The fourth floor also features some polaroid photos of the boys in a room called “RUN” and a room of kind of Harry Potter-style moving portraits called “Blood Sweat & Tears.” I wish they’d let us take pictures in this room because Namjoon’s portrait was peak cuteness, and I still dream of it at night.

Finally, fans are invited to write down their feelings on the exhibit in the ARMY capsule in a room called “IDOL.” Overwhelmed, I just wrote down my feelings honestly (they were: “Namjoon is cute!!”) and exited through the gift shop.

The layout of the BTS exhibition at the Ara Art Center. SCREAMfmLondon

And there you have it: a room-by-room, thorough and detailed account of BTS’s ’24/7 = Serendipity (오,늘)’ exhibition. ARMY af.

2018 BTS Exhibition ’24/7 = Serendipity (오,늘)’
Ara Art Center
26, Insandong 9-gil, Jongno-gu
Tickets are 18,000 KRW.
The exhibition runs through October 28.
For more information, visit www.ticket.interpark.com.

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Tea cocktails at Basilur in Sinsa-dong

Tea cocktails at Basilur in Sinsa-dong. SCREAMfmLondon

Sinsa-dong is one of Gangnam’s most popular neighborhoods for shopping and dining. Its most famous shopping street, Garosu-gil, is lined with chic boutiques and trendy cafés. In a city full of Instagram-worthy cafés, you can find a number of them right here in Sinsa.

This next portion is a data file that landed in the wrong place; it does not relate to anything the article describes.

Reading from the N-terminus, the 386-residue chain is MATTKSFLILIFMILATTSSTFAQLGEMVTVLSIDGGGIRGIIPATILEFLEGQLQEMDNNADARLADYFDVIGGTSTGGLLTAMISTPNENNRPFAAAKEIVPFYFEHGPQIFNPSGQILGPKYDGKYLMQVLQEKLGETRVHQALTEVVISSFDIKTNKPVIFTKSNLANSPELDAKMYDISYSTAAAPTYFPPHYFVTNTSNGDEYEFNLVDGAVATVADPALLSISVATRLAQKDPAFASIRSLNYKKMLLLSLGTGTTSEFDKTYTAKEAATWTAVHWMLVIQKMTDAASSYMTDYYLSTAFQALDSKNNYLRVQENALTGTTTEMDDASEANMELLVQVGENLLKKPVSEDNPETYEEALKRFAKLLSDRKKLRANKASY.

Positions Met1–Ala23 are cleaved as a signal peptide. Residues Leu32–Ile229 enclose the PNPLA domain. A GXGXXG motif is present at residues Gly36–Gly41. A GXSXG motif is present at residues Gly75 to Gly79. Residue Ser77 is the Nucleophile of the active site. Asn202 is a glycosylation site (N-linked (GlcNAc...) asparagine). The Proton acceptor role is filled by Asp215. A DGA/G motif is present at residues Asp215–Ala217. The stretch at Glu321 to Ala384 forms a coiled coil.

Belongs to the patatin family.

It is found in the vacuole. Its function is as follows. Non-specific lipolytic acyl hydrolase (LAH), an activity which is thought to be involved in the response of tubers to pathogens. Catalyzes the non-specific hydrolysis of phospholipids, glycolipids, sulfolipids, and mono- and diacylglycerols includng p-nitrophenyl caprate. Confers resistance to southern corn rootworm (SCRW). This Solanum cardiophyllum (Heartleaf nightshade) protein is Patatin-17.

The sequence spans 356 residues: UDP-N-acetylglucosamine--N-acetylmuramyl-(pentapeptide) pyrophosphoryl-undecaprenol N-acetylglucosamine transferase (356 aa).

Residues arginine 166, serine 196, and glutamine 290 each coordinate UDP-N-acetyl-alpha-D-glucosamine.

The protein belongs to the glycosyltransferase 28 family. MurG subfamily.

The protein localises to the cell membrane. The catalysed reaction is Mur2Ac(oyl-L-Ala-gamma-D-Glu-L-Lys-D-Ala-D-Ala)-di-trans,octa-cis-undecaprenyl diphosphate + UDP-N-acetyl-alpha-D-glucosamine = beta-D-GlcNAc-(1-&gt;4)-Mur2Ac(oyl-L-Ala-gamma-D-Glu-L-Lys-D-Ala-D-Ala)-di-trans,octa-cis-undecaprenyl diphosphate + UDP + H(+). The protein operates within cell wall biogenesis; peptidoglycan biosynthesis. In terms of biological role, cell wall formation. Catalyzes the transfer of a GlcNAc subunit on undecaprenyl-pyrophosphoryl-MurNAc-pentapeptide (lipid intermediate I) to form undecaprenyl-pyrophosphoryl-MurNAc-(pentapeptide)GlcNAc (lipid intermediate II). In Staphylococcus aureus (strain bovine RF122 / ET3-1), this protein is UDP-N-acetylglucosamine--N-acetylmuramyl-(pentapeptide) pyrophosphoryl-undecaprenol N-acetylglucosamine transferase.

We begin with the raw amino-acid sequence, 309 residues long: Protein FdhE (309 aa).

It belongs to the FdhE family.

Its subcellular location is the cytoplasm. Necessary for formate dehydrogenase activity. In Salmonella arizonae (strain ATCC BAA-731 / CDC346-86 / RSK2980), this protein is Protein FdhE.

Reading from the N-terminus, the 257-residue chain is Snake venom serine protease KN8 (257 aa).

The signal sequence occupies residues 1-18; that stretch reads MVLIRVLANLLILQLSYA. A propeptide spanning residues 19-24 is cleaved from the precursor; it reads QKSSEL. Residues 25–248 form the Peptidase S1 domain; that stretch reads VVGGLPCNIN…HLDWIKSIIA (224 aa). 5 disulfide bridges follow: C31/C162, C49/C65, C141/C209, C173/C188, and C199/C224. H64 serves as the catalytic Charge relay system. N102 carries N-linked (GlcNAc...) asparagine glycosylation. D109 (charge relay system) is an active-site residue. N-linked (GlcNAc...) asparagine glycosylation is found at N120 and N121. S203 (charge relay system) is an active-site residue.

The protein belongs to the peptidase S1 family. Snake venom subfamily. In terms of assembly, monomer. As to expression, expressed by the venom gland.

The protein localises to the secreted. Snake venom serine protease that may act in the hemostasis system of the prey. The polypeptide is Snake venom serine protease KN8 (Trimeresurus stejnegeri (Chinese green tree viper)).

One café you won’t be able to miss is Basilur Tea & Coffee. The shop takes up two spacious floors of a larger building on one of Sinsa’s side streets, and huge tin cans of branded teas are visible through the floor-to-ceiling picture windows.

Tea cocktail at Basilur in Sinsa-dong. SCREAMfmLondon

Basilur offers a wide variety of hot and iced teas, but I’ve always been drawn to the specialty “tea cocktail” menu for obvious reasons.

Tea cocktail at Basilur in Sinsa-dong. SCREAMfmLondon

To be honest, I was pretty disappointed to learn that these drinks don’t actually contain any alcohol. Why call it a tea cocktail, then, and tease me like that? I was ready to turn up at the tea house.

Tea cocktail at Basilur in Sinsa-dong. SCREAMfmLondon

The tea cocktails come in many different color and flavor combinations, although they all kind of taste the same. Each runs around 6,800 KRW. They’re slightly bubbly, super sweet lemonades, more or less. We now know there’s no alcohol, and if there’s any tea, I definitely couldn’t taste it.

The coolest thing about the drinks are the boba-adjacent little tea bubbles inside. The balls are filled with even more sweet syrup, and they burst in your mouth, making the whole experience a bit more fun.

Tea cocktail at Basilur in Sinsa-dong. SCREAMfmLondon

I do actually quite like Basilur. It has great atmosphere for hanging out and chatting, and the drinks are sweet and tasty. Most of all, it’s aesthetically-pleasing. What more could you ask?

 

 

 

 

Basilur Tea & Coffee
Nonhyeon-ro 159-gil, Gangnam-gu